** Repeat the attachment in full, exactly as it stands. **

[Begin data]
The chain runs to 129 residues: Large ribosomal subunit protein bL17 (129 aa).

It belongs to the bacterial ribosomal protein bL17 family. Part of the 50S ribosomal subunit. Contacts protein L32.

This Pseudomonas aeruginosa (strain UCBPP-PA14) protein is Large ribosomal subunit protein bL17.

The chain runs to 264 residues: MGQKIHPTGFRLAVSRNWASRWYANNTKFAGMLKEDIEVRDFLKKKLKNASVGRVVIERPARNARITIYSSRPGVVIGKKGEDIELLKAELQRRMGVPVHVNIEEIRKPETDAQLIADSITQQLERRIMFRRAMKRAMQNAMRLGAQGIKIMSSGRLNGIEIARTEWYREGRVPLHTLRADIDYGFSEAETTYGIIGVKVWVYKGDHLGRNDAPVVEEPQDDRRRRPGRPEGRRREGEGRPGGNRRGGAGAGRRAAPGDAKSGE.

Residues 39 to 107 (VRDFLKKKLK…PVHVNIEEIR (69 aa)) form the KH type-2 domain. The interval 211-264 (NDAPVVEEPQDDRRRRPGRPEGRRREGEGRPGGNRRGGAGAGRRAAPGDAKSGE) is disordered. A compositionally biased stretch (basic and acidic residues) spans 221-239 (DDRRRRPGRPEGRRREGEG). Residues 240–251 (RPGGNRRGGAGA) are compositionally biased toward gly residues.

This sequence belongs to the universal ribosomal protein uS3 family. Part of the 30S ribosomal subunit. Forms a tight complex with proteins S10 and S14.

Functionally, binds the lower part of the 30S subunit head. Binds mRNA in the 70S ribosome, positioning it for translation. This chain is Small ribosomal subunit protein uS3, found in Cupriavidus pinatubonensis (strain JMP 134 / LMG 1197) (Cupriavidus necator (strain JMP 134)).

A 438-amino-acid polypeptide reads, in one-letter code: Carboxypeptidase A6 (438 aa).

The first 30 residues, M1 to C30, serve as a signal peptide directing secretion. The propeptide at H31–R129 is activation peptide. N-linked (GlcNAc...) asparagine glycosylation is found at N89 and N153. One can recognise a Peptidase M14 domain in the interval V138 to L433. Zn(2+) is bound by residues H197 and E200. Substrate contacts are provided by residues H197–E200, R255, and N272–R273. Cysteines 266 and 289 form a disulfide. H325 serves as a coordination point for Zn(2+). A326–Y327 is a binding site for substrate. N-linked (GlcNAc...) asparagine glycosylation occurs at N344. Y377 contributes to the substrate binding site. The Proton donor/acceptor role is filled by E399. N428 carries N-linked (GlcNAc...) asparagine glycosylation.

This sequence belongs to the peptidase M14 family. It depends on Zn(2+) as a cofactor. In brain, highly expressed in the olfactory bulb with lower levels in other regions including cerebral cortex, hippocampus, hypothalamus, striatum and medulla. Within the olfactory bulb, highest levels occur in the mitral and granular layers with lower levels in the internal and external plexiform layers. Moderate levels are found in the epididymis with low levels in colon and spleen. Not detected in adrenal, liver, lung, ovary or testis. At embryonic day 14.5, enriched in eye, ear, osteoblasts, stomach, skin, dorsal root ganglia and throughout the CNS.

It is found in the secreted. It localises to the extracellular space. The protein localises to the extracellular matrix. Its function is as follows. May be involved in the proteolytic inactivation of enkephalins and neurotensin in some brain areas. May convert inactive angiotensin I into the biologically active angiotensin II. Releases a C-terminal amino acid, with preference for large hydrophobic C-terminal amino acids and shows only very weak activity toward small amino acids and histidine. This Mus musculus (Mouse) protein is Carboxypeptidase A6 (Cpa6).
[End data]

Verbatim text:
The chain runs to 129 residues: Large ribosomal subunit protein bL17 (129 aa).

It belongs to the bacterial ribosomal protein bL17 family. Part of the 50S ribosomal subunit. Contacts protein L32.

This Pseudomonas aeruginosa (strain UCBPP-PA14) protein is Large ribosomal subunit protein bL17.

The chain runs to 264 residues: MGQKIHPTGFRLAVSRNWASRWYANNTKFAGMLKEDIEVRDFLKKKLKNASVGRVVIERPARNARITIYSSRPGVVIGKKGEDIELLKAELQRRMGVPVHVNIEEIRKPETDAQLIADSITQQLERRIMFRRAMKRAMQNAMRLGAQGIKIMSSGRLNGIEIARTEWYREGRVPLHTLRADIDYGFSEAETTYGIIGVKVWVYKGDHLGRNDAPVVEEPQDDRRRRPGRPEGRRREGEGRPGGNRRGGAGAGRRAAPGDAKSGE.

Residues 39 to 107 (VRDFLKKKLK…PVHVNIEEIR (69 aa)) form the KH type-2 domain. The interval 211-264 (NDAPVVEEPQDDRRRRPGRPEGRRREGEGRPGGNRRGGAGAGRRAAPGDAKSGE) is disordered. A compositionally biased stretch (basic and acidic residues) spans 221-239 (DDRRRRPGRPEGRRREGEG). Residues 240–251 (RPGGNRRGGAGA) are compositionally biased toward gly residues.

This sequence belongs to the universal ribosomal protein uS3 family. Part of the 30S ribosomal subunit. Forms a tight complex with proteins S10 and S14.

Functionally, binds the lower part of the 30S subunit head. Binds mRNA in the 70S ribosome, positioning it for translation. This chain is Small ribosomal subunit protein uS3, found in Cupriavidus pinatubonensis (strain JMP 134 / LMG 1197) (Cupriavidus necator (strain JMP 134)).

A 438-amino-acid polypeptide reads, in one-letter code: Carboxypeptidase A6 (438 aa).

The first 30 residues, M1 to C30, serve as a signal peptide directing secretion. The propeptide at H31–R129 is activation peptide. N-linked (GlcNAc...) asparagine glycosylation is found at N89 and N153. One can recognise a Peptidase M14 domain in the interval V138 to L433. Zn(2+) is bound by residues H197 and E200. Substrate contacts are provided by residues H197–E200, R255, and N272–R273. Cysteines 266 and 289 form a disulfide. H325 serves as a coordination point for Zn(2+). A326–Y327 is a binding site for substrate. N-linked (GlcNAc...) asparagine glycosylation occurs at N344. Y377 contributes to the substrate binding site. The Proton donor/acceptor role is filled by E399. N428 carries N-linked (GlcNAc...) asparagine glycosylation.

This sequence belongs to the peptidase M14 family. It depends on Zn(2+) as a cofactor. In brain, highly expressed in the olfactory bulb with lower levels in other regions including cerebral cortex, hippocampus, hypothalamus, striatum and medulla. Within the olfactory bulb, highest levels occur in the mitral and granular layers with lower levels in the internal and external plexiform layers. Moderate levels are found in the epididymis with low levels in colon and spleen. Not detected in adrenal, liver, lung, ovary or testis. At embryonic day 14.5, enriched in eye, ear, osteoblasts, stomach, skin, dorsal root ganglia and throughout the CNS.

It is found in the secreted. It localises to the extracellular space. The protein localises to the extracellular matrix. Its function is as follows. May be involved in the proteolytic inactivation of enkephalins and neurotensin in some brain areas. May convert inactive angiotensin I into the biologically active angiotensin II. Releases a C-terminal amino acid, with preference for large hydrophobic C-terminal amino acids and shows only very weak activity toward small amino acids and histidine. This Mus musculus (Mouse) protein is Carboxypeptidase A6 (Cpa6).